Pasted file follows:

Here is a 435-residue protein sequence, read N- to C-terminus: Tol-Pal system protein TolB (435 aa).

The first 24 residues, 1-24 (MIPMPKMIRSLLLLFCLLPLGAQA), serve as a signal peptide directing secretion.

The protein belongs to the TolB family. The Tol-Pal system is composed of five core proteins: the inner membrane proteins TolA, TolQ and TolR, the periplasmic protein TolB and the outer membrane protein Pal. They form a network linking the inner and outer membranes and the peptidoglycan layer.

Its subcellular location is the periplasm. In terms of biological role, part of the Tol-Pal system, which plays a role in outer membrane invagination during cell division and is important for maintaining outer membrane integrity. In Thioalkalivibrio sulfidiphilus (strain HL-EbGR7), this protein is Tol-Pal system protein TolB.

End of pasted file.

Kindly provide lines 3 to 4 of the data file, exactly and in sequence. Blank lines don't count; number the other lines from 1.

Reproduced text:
The protein belongs to the TolB family. The Tol-Pal system is composed of five core proteins: the inner membrane proteins TolA, TolQ and TolR, the periplasmic protein TolB and the outer membrane protein Pal. They form a network linking the inner and outer membranes and the peptidoglycan layer.

Its subcellular location is the periplasm. In terms of biological role, part of the Tol-Pal system, which plays a role in outer membrane invagination during cell division and is important for maintaining outer membrane integrity. In Thioalkalivibrio sulfidiphilus (strain HL-EbGR7), this protein is Tol-Pal system protein TolB.